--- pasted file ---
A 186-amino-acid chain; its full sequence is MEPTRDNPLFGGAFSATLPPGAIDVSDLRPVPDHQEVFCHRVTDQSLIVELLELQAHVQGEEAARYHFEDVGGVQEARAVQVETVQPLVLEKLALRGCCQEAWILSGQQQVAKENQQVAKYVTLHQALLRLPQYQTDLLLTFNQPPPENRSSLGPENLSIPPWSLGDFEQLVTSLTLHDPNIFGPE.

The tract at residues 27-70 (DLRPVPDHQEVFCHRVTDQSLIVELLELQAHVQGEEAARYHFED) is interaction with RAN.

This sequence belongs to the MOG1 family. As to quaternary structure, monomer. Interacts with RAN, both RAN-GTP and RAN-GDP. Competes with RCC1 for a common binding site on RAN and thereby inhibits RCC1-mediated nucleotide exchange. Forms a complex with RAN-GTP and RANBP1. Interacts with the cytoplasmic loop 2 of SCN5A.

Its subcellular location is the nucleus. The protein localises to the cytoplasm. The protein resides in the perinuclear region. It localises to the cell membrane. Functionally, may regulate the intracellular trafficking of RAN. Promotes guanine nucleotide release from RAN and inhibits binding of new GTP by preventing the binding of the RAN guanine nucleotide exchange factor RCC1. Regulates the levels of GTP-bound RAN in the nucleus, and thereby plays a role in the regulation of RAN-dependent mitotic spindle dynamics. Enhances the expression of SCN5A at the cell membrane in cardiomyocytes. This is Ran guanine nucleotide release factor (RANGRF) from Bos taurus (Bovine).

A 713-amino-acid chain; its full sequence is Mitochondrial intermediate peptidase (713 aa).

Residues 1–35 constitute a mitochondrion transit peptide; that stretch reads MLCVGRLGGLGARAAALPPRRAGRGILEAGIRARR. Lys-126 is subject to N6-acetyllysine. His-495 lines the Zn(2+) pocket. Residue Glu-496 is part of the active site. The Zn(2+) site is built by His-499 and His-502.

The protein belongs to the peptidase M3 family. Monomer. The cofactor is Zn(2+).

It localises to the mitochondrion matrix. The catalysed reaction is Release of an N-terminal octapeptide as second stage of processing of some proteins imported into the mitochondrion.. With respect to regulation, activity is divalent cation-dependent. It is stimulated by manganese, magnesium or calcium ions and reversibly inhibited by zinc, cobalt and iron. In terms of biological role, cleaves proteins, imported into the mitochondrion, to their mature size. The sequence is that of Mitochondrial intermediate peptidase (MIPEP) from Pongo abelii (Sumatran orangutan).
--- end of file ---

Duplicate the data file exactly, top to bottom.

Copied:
A 186-amino-acid chain; its full sequence is MEPTRDNPLFGGAFSATLPPGAIDVSDLRPVPDHQEVFCHRVTDQSLIVELLELQAHVQGEEAARYHFEDVGGVQEARAVQVETVQPLVLEKLALRGCCQEAWILSGQQQVAKENQQVAKYVTLHQALLRLPQYQTDLLLTFNQPPPENRSSLGPENLSIPPWSLGDFEQLVTSLTLHDPNIFGPE.

The tract at residues 27-70 (DLRPVPDHQEVFCHRVTDQSLIVELLELQAHVQGEEAARYHFED) is interaction with RAN.

This sequence belongs to the MOG1 family. As to quaternary structure, monomer. Interacts with RAN, both RAN-GTP and RAN-GDP. Competes with RCC1 for a common binding site on RAN and thereby inhibits RCC1-mediated nucleotide exchange. Forms a complex with RAN-GTP and RANBP1. Interacts with the cytoplasmic loop 2 of SCN5A.

Its subcellular location is the nucleus. The protein localises to the cytoplasm. The protein resides in the perinuclear region. It localises to the cell membrane. Functionally, may regulate the intracellular trafficking of RAN. Promotes guanine nucleotide release from RAN and inhibits binding of new GTP by preventing the binding of the RAN guanine nucleotide exchange factor RCC1. Regulates the levels of GTP-bound RAN in the nucleus, and thereby plays a role in the regulation of RAN-dependent mitotic spindle dynamics. Enhances the expression of SCN5A at the cell membrane in cardiomyocytes. This is Ran guanine nucleotide release factor (RANGRF) from Bos taurus (Bovine).

A 713-amino-acid chain; its full sequence is Mitochondrial intermediate peptidase (713 aa).

Residues 1–35 constitute a mitochondrion transit peptide; that stretch reads MLCVGRLGGLGARAAALPPRRAGRGILEAGIRARR. Lys-126 is subject to N6-acetyllysine. His-495 lines the Zn(2+) pocket. Residue Glu-496 is part of the active site. The Zn(2+) site is built by His-499 and His-502.

The protein belongs to the peptidase M3 family. Monomer. The cofactor is Zn(2+).

It localises to the mitochondrion matrix. The catalysed reaction is Release of an N-terminal octapeptide as second stage of processing of some proteins imported into the mitochondrion.. With respect to regulation, activity is divalent cation-dependent. It is stimulated by manganese, magnesium or calcium ions and reversibly inhibited by zinc, cobalt and iron. In terms of biological role, cleaves proteins, imported into the mitochondrion, to their mature size. The sequence is that of Mitochondrial intermediate peptidase (MIPEP) from Pongo abelii (Sumatran orangutan).